Still, Russia’s engagement implied that Assad could survive and Iran increased its influence at Turkey’s expense, just as Ankara was toying with neo-Ottomanism and its national role as a bridge between between Europe and Asia.

The conflict between Ankara and Moscow took a dramatic turn in 2015 when Turkey shot down a Russian plane. Moscow ended all trade with Turkey, imposed an embargo on Turkish foodstuffs and created problems for Russian tourists, which hurt the Turkish economy. 

Despite everything, Moscow thought about a future rapprochement: it liked Turkey’s antagonism of the US and the worsening relations between the two, as it was bad news for Nato. In 2017, after an unsuccessful coup, the purge of the armed forces intensified, and Ankara officially announced that the plot had been inspired by Fethullah Gulen, a Muslim cleric and politician who lived in the US, which refused to deport him.

Second, Moscow needed Turkey to arrange Russia’s disentanglement from the Syrian war. Unlike the US, it could agree to share influence with several players in the region if the Kremlin’s interests were respected, such as safe Russian military bases. 

Once it became clear that the Assad regime and the Russian bases would survive, Moscow wanted de-escalation and a peace arrangement, in which Syria would be, in a way, divided between various players, de facto if not de jure. By contrast, Tehran wanted Assad to control the entire territory of the country, which it could then control through him.

The desire to find an acceptable solution to the Syrian crisis required Turkey’s participation. Moscow also assumed that Ankara would understand that the dream to oust Assad was not realistic, and Ankara would cooperate with other players. Third, Turkey was most important to the construction of TurkStream.

TurkStream and the Russo-Turkish détente

Gazprom rolled out plans for the TurkStream project in December 2014 to replace the ill-fated South Stream project, which was abandoned by Russia in the face of EU opposition. Initially, the pipeline was going to consist of four strings capable of pumping up to 63bn m³/yr to Turkey and Europe, but its capacity was later halved.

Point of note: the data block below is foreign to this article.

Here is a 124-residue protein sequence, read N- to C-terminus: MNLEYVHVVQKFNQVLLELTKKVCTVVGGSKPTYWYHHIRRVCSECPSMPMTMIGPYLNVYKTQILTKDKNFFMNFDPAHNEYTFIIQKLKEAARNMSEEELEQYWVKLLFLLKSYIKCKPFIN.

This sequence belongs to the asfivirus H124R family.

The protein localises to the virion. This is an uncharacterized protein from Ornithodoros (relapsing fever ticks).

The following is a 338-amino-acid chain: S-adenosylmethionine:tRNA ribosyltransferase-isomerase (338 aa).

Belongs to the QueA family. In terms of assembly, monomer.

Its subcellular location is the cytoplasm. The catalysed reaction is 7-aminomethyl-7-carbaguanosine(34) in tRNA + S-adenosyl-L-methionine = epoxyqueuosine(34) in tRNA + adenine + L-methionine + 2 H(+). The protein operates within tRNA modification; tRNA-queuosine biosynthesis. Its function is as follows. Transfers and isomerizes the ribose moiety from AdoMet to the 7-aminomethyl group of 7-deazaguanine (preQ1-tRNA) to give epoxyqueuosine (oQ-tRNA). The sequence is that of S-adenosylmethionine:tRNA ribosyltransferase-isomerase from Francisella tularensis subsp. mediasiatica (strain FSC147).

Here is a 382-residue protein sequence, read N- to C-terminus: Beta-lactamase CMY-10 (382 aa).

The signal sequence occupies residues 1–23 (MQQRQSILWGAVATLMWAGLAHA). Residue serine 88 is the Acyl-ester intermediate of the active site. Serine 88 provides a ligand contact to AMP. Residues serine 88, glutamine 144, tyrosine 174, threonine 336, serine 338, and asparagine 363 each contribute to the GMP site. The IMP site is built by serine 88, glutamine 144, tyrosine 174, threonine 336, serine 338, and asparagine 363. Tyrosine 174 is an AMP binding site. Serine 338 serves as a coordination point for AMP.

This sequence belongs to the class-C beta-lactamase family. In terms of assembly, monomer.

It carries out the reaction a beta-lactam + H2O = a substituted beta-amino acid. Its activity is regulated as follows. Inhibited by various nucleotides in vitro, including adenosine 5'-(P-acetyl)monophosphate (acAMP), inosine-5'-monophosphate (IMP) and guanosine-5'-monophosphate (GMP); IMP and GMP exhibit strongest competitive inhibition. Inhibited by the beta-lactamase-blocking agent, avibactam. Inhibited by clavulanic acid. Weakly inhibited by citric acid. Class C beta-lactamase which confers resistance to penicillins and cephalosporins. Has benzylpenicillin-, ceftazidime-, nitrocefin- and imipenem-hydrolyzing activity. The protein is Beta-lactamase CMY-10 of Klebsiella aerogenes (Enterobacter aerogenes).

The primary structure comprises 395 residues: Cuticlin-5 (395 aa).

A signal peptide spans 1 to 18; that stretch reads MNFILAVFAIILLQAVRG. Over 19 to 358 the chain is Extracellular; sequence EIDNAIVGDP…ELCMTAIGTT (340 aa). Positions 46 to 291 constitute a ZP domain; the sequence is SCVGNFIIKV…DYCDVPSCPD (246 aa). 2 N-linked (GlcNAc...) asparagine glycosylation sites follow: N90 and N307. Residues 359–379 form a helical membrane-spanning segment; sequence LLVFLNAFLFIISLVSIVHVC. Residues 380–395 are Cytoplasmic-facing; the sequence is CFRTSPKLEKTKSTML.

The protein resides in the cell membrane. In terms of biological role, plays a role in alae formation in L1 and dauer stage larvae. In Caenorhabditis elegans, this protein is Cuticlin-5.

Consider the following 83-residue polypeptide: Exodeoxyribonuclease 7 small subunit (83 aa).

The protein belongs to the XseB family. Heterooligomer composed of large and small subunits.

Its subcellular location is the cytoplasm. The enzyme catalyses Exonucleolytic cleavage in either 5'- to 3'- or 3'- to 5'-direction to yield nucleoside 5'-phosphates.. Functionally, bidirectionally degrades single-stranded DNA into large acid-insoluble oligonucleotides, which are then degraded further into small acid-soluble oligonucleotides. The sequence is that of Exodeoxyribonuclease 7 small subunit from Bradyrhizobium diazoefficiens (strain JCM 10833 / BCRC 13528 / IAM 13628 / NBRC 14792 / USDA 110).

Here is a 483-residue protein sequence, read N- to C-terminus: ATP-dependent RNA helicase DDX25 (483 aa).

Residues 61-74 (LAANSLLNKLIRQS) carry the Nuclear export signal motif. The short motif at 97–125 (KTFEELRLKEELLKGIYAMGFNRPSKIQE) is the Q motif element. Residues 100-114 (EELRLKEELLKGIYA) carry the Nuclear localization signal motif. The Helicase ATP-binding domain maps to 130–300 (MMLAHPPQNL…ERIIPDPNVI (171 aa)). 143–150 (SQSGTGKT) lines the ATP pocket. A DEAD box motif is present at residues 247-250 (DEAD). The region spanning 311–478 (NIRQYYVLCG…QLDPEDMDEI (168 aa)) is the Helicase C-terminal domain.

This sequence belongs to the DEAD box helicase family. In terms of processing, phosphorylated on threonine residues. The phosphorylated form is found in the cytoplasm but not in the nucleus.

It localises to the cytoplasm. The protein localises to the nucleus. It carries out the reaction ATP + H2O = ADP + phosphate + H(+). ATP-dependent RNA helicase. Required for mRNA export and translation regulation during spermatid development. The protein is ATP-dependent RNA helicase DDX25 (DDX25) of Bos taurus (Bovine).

Despite the downing of a Russian plane over the Turkey-Syria border, Moscow did not proclaim the project dead. Its position was, in many ways, conditioned by the situation with a similar project – North Stream 2. It soon became clear that the project faced stiff resistance in Brussels. The Kremlin is cautious. Consequently, TurkStream acquired a new importance as a viable alternative. Turkey, being outside the EU and having tense relations with Washington, was an asset to Russia as it could display independence of thought. This provided the Kremlin with an incentive to forget about the incident with the plane soon enough, and to be satisfied with a formal apology. 

TurkStream map (Credit: Gazprom)

Trade restrictions were lifted, and Russian tourists once again populated the beaches of Antalya. Ankara also decided to play Moscow against Washington, and possibly Tehran, and thought Russian gas would provide Ankara with flexibility to choose a gas supplier. Consequently, it finally provided the green light for building TurkStream. Moscow sped up construction, in case Turkey changed its mind.

When the offshore work started, Putin was present in the Black Sea and called Erdogan to congratulate him on launching of the project without bureaucratic delays. Here Putin, of course, contrasted Turkey with the EU, which had created problems with North Stream 2. He also needed to butter up Ankara so the process of laying gas lines on the seabed went on unimpeded. The S-400 deal was the most obvious sign of Moscow’s benevolence.

S-400 deal

Russia was able to keep the USSR’s military-industrial complex and research base going even in the 1990s. During Putin’s tenure, Russian military hardware was able to catch up with the West and even overtake it in some instances, such as the anti-missile S-300.